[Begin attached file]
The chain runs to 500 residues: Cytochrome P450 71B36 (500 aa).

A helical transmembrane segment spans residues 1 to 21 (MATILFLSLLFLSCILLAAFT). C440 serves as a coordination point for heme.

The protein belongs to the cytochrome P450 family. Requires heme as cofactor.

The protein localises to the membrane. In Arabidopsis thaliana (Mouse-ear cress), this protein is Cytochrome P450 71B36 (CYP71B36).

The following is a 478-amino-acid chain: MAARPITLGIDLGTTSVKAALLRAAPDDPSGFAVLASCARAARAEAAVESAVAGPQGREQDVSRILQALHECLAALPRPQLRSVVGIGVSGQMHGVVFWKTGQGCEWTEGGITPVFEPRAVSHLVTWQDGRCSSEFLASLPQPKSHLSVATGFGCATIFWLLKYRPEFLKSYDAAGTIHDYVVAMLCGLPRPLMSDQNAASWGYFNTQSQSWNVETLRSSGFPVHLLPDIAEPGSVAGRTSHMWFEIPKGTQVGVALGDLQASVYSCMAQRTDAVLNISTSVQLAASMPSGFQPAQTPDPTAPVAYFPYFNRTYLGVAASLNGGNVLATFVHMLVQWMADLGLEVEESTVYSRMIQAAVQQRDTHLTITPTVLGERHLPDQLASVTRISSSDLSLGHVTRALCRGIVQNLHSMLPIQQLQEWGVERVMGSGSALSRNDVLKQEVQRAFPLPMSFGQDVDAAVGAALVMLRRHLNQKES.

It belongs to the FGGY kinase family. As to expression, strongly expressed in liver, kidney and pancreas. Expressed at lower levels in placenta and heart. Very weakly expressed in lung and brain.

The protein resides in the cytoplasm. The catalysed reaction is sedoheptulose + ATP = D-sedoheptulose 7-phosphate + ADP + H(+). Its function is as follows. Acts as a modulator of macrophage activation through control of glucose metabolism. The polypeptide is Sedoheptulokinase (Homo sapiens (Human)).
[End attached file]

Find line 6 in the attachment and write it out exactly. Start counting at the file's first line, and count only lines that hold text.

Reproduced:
It belongs to the FGGY kinase family. As to expression, strongly expressed in liver, kidney and pancreas. Expressed at lower levels in placenta and heart. Very weakly expressed in lung and brain.